Sales resistance is the customer’s normal way of weighing a product’s value. In most cases the customer is asking, “Is the benefit I will receive from owning this product really worth sacrificing the money I spent X hours earning?” Not only are the customers paying with dollars, they are also relinquishing all opportunity to have any of the other items they could have purchased alternatively with the same amount of money.
Most objections customers raise about purchasing a product are really disguised questions about some aspect of the product the salesperson has not emphasized. Some objections are excuses the customer offers when they don’t want to get involved with a salesperson. Excuses usually are raised to prevent the salesperson from properly showing the merchandise, to avoid feeling obligated to the salesperson or to put off the decision to buy. Excuses can be expressed early in the sales process or after all the selling points have been made and may be indications of a customer’s hidden objections.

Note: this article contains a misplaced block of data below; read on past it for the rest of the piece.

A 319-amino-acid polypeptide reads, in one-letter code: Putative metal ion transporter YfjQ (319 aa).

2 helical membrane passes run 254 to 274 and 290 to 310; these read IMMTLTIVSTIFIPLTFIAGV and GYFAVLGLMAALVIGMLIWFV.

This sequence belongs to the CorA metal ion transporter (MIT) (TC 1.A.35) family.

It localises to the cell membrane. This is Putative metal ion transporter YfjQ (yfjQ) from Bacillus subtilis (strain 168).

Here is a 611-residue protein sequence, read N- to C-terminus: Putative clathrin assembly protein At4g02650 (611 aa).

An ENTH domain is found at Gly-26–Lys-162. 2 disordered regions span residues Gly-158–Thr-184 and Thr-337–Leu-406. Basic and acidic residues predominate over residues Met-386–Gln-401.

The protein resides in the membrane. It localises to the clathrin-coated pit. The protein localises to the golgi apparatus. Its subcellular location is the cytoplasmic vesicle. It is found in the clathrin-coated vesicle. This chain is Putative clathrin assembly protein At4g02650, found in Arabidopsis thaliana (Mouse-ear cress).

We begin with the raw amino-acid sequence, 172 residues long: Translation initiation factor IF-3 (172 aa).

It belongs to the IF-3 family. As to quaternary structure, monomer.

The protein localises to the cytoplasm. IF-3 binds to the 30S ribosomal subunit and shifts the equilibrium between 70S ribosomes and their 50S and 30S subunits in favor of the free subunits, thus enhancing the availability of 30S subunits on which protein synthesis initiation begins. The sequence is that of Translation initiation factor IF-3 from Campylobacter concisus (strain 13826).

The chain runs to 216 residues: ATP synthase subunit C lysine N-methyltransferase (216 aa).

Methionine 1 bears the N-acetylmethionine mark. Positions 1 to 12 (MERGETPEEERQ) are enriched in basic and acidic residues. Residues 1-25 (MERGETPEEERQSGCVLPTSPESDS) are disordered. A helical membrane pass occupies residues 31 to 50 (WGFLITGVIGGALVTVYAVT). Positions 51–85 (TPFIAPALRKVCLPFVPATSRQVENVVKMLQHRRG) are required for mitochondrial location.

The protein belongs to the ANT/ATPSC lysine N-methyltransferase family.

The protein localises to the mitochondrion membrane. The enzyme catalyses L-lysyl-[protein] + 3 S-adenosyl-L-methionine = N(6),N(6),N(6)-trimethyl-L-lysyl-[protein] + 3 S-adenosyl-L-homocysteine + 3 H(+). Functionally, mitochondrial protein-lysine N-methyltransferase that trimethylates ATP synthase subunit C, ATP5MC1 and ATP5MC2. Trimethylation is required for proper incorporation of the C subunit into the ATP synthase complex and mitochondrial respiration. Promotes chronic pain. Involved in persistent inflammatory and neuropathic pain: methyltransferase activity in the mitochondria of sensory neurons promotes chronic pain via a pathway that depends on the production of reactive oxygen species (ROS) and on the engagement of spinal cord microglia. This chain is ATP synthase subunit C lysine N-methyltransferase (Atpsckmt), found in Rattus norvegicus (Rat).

Objections are the opposite of excuses. They represent honest points of difference between the customer and the salesperson and an interest on the customer’s part to learn more about the merchandise. Because objections indicate a desire to justify a purchase, consider them an aid to selling. Tune into the following situations which lead to objections:
- Customer wasn’t listening when the salesperson covered a point.
- Customer is unfamiliar with the product but does not want to admit it.
- Customer does not believe the salesperson.
- Customer can’t afford the price but won’t say so.
- Customer never intended to buy and was shopping for information.
Answer objections with questions designed to pinpoint the cause of the customer’s objections. Remember, sometimes objections are really the customer’s way of seeking reassurance that they are making the correct choice before they part with their money.